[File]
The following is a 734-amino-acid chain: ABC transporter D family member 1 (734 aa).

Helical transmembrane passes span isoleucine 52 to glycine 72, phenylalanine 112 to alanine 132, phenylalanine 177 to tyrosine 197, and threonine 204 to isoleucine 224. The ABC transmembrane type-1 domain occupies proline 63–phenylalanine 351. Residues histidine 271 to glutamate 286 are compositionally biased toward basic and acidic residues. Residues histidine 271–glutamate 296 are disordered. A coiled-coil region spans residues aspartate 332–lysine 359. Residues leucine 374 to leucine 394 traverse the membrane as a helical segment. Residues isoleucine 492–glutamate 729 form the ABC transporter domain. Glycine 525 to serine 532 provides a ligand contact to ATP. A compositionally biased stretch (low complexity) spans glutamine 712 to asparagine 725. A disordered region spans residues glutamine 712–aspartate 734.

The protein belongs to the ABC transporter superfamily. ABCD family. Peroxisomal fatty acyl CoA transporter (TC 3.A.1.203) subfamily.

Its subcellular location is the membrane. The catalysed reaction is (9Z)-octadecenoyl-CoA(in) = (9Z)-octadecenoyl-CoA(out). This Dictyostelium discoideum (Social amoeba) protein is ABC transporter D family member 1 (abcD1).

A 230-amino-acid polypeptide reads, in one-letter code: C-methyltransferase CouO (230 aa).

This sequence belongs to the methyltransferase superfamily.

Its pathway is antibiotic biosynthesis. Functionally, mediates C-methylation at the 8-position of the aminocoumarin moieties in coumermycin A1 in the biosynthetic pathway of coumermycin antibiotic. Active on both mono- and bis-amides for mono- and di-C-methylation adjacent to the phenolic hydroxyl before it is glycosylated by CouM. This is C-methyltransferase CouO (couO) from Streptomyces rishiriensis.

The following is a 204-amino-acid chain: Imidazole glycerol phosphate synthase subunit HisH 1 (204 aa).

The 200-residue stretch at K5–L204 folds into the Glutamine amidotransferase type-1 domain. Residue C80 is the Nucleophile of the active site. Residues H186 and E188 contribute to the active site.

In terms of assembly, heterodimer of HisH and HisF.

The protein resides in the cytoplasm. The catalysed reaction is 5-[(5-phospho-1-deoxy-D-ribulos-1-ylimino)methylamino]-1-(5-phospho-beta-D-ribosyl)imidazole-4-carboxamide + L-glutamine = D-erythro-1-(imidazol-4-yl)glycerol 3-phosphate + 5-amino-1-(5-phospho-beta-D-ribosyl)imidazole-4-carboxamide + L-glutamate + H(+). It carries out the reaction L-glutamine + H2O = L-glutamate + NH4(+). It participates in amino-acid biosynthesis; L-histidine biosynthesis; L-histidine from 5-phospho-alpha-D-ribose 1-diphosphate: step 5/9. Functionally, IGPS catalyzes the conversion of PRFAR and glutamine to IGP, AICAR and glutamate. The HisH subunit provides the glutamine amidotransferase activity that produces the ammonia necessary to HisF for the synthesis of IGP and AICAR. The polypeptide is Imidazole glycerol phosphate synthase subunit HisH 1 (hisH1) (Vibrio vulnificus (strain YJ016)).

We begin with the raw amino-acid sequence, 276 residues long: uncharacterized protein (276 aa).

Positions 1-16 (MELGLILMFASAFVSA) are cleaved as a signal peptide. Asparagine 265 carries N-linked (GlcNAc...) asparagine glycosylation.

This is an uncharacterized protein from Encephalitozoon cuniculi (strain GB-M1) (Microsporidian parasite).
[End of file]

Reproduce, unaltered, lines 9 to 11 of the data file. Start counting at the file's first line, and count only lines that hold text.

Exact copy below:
The 200-residue stretch at K5–L204 folds into the Glutamine amidotransferase type-1 domain. Residue C80 is the Nucleophile of the active site. Residues H186 and E188 contribute to the active site.

In terms of assembly, heterodimer of HisH and HisF.

The protein resides in the cytoplasm. The catalysed reaction is 5-[(5-phospho-1-deoxy-D-ribulos-1-ylimino)methylamino]-1-(5-phospho-beta-D-ribosyl)imidazole-4-carboxamide + L-glutamine = D-erythro-1-(imidazol-4-yl)glycerol 3-phosphate + 5-amino-1-(5-phospho-beta-D-ribosyl)imidazole-4-carboxamide + L-glutamate + H(+). It carries out the reaction L-glutamine + H2O = L-glutamate + NH4(+). It participates in amino-acid biosynthesis; L-histidine biosynthesis; L-histidine from 5-phospho-alpha-D-ribose 1-diphosphate: step 5/9. Functionally, IGPS catalyzes the conversion of PRFAR and glutamine to IGP, AICAR and glutamate. The HisH subunit provides the glutamine amidotransferase activity that produces the ammonia necessary to HisF for the synthesis of IGP and AICAR. The polypeptide is Imidazole glycerol phosphate synthase subunit HisH 1 (hisH1) (Vibrio vulnificus (strain YJ016)).